Again, it’s not a big difference, but I’ll emphasize again that timing is critical. It’s not about proper wording or using the fewest syllables, it’s about what strikes the reader as funny. All word choices must be carefully thought out and run through this rule like beef through a meat grinder.
In this same vein, you can further improve your humor by leaning towards euphemisms and/or commonplace colloquialisms. They’re better than formal speech because the reaction time is faster. As example, here are some handy-dandy phrases that will garner faster laugh response:
Not Funny Funny
It’s indeed a terrible thing. Wow! That sucks.
It is easy to understand. It’s a no-brainer.
Not a big problem. No biggie.
Yes, I’m certain it will happen. My Magic 8-Ball says: Yes!
Rule Number Four: Punch Line Placement
This topic has a lot to do with the particular word order used during a joke’s delivery. Obviously, jokes with strong punchlines will be affected more by this, but one should also consider various deliveries for even more subtle humor.
My example of this rule is once again from my blog about a US-made stealth drone that we donated to Iran in the name of international friendship. Here we see some humor I’ve cooked up about Iran’s ability to reverse engineer US technology:
There seems greater concern if they reverse-engineer the chemical composition of the drone’s radar-deflecting paint, though. It seems this special military formula (similar to Home Depot’s non-military grade version named Bavarian Cream 340E-3 ) has anti-radar properties that America would prefer to keep a secret.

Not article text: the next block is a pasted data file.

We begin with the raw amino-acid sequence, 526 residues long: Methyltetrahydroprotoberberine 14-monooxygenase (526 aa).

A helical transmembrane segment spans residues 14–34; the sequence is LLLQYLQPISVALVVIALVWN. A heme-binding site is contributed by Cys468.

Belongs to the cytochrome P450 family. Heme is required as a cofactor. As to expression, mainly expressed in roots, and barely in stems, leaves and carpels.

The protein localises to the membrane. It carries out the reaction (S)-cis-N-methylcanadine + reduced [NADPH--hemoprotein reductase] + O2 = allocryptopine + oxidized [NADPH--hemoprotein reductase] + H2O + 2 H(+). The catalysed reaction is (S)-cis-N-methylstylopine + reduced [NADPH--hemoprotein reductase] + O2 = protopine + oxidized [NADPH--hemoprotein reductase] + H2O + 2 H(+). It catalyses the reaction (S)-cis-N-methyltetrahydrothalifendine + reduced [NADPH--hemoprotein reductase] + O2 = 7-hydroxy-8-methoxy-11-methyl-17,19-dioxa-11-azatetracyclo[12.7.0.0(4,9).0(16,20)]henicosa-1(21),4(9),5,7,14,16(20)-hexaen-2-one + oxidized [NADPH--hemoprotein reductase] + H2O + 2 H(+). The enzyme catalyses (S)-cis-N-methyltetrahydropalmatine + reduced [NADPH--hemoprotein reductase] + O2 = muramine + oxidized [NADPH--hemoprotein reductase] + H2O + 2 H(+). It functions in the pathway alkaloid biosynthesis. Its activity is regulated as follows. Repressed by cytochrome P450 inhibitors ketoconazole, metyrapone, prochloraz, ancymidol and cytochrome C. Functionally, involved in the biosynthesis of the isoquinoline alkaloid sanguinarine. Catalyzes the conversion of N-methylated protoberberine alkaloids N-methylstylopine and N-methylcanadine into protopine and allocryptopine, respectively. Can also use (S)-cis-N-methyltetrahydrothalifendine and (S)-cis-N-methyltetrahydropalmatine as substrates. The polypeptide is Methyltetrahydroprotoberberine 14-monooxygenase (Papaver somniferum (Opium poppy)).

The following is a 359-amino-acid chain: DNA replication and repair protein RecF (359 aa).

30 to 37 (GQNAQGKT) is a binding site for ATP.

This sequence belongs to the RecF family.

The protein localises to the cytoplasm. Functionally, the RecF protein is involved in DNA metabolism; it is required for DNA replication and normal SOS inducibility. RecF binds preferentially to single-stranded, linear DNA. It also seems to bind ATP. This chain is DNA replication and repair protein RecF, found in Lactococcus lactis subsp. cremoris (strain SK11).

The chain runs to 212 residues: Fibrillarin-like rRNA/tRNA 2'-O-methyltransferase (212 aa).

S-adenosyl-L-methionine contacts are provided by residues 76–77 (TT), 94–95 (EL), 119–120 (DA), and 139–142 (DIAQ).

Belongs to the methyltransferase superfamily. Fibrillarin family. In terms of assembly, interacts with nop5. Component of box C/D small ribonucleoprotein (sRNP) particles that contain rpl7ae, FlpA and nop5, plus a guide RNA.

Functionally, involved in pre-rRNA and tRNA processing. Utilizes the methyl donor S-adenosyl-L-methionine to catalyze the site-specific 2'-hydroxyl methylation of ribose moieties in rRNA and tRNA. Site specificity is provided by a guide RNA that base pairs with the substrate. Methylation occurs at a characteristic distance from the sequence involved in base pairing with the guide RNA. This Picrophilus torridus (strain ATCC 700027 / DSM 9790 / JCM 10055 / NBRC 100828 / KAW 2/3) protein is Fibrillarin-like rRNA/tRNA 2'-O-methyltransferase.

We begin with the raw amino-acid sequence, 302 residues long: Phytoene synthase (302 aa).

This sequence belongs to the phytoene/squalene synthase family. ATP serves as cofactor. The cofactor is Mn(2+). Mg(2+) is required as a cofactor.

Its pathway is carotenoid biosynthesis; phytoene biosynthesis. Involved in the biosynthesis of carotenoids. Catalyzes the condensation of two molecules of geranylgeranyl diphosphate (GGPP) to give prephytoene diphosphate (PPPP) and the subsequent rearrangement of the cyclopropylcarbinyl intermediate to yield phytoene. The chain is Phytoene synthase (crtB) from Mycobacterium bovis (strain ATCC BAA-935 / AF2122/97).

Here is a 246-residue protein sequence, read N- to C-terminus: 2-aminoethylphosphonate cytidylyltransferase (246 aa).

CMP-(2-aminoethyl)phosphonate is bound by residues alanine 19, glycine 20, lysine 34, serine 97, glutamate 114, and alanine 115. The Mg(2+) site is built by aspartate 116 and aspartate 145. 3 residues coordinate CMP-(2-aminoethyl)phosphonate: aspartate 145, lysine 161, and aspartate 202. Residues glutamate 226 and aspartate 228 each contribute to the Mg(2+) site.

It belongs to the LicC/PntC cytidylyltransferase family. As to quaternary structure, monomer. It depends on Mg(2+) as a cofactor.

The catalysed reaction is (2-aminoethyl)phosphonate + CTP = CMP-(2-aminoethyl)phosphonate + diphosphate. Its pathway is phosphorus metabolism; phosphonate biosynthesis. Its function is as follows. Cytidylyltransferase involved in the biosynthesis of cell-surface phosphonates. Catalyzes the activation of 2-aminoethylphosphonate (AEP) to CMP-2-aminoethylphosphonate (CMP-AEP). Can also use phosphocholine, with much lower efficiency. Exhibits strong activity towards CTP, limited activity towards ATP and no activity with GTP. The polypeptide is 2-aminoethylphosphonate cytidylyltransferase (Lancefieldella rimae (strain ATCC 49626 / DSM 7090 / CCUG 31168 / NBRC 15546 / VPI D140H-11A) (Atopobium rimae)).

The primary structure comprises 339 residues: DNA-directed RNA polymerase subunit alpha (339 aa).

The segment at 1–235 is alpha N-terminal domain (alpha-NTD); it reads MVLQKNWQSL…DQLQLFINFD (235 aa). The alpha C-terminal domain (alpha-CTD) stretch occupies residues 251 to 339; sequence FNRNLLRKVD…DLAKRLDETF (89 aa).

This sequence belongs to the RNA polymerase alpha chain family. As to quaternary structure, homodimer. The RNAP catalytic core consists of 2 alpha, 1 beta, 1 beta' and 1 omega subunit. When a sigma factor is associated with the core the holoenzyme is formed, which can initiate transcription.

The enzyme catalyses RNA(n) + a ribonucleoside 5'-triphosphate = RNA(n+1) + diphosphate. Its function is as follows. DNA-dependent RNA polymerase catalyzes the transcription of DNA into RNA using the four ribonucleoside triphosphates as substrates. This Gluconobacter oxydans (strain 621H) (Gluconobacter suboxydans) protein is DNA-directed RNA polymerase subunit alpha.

The concern here is the wording about Home Depot’s Bavarian Cream version of radar-deflecting pain. The joke is there, but not really jumping out at you. So, with a bit of wrangling, I settled on the following text (major change in bold):
The greater concern, though, is that they might reverse engineer the chemical composition of the drone’s radar-deflecting paint. Apparently this special military formula (similar to Bavarian Cream 340E-3, available in the paint department at your local Home Depot) has anti-radar properties that America would prefer to keep a secret.
What I’m playing with in this example is the delivery of either Bavarian Cream or Home Depot as the punchline. Actually, it’s hard to tell which is better. If readers will not get the meaning of Bavarian Cream, then putting it first allows Home Depot to become the punchline, which is better understood and brings it all together. It’s also important that the reader not think that Bavarian Cream is a new flavor from Baskin Robbins.